A five-year-old girl who was stuck in India for 18 months while her parents were in Australia has finally found her mother.
Johannah was visiting her grandparents in India when the pandemic hit and Australia’s borders were closed.
The little girl flew to Sydney on Monday and is now in quarantine with her mother, Drisya.
“Oh my god, that was so exciting, it’s not something that can be described in words,” Drisya told the BBC.
Drisya and Johannah’s father Dilin was desperate to get their young daughter to Sydney, but canceled flights and rules on unaccompanied minors prevented their reunion.
Through a Facebook support group dedicated to Australians stranded in India, they were introduced to a couple – Linda and Joby – who were considering moving to Sydney themselves and offered to accompany Johannah on the flight.
“We got to know Linda for a few weeks and we trusted them,” Drisya said, adding: “They both took care of my child, it was so kind of them, we want to express to them our gratitude. “
Linda and Joby also accompanied a second child on the flight from Qatar, who was roughly the same age as Johannah.
Drisya and Dilin aren’t the only parents turning to other families for help – Australian media have reported that a number of parents are leaning on people who have agreed to act as as guardian of the child during the flight.
Drisya, who had difficulty sleeping during the ordeal and cried often throughout the night, said the relief was overwhelming.
“I could see how much I missed my child, she was just hanging on to me now, she’s not leaving me. It’s been a long wait.”
Only one parent is allowed to join unaccompanied children in quarantine, so Johannah will see her father when the 14-day isolation is over.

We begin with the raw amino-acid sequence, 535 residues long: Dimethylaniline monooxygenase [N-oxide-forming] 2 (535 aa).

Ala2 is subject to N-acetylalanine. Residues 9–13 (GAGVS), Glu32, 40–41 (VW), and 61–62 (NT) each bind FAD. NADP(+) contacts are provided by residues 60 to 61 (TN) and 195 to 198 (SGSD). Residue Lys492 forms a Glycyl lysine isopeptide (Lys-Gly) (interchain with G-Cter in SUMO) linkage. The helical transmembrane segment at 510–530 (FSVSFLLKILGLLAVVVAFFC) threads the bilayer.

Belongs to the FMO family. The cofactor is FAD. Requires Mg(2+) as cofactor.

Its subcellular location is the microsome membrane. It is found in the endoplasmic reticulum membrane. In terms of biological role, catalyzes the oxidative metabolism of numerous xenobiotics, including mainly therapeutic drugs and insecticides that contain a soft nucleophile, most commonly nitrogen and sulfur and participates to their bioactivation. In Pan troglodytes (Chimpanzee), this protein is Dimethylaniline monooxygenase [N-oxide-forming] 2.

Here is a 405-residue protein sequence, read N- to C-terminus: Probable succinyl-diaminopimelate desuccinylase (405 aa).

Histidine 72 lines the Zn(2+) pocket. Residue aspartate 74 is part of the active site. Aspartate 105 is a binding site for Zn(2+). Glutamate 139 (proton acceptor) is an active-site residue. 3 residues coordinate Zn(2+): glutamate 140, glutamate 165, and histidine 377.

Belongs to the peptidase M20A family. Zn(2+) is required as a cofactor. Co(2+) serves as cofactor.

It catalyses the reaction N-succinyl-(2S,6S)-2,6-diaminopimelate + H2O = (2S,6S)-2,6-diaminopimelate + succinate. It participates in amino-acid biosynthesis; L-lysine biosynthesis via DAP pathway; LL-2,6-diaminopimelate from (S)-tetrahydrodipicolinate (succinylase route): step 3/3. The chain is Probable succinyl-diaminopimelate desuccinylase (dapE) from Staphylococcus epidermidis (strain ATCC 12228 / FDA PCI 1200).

And it looks like he’d better come with berries, because that’s what Johannah is looking forward to the most. “In her imagination Australia is a land of strawberries, she loves berries, so entering Australia is like stepping into a strawberry farm,” Drisya said with a laugh.
Unaccompanied children in India
In early June, updated figures from the Australian Department of Foreign Affairs and Trade (DFAT) showed that there were 203 minors in India separated from their parents – although some have since returned on repatriation flights.
Most children, like Johannah, live with members of their extended family.
Dilin described their struggle to be reunited at an Australian Senate committee hearing last month.
He said there was a lack of government support and rules that were out of their control prevented him from being with them, including her age – Johannah was too young to fly alone on repatriation flights and government commercial flights.
They eventually got him a seat on a privately-chartered plane, but that flight was canceled when the Australian government imposed a controversial ban on all arrivals from India – which has since been lifted.
With limited flights between the two countries, the couple didn’t want to risk returning to India to be with Johannah, in case they couldn’t return.
There has been a lot of criticism of how the government has treated Australians stranded abroad – especially those who are vulnerable.
However, Drisya told the BBC on Thursday that in recent weeks they had received more support, including a dedicated social worker who said they could get a fast-track visa so Drisya’s mother could fly from. India to Australia with Johannah.
“But she is not able to travel,” Drisya explained, adding “there are many elements, including the language barrier. It was our last option.”
“The government is at least doing something now … I hope it will do a lot more. There are so many people still stranded in India.”
DFAT told the BBC that there are currently around 10,500 Australians in India registered as wishing to return, but did not specify how many are vulnerable or underage.
“We want to see families reunited, but we must ensure that the movements of minors take place in appropriate and safe circumstances,” he said in a statement.
“DFAT works with families in India and Australia to make sure children’s travel is safe. Each family is assisted on a case-by-case basis.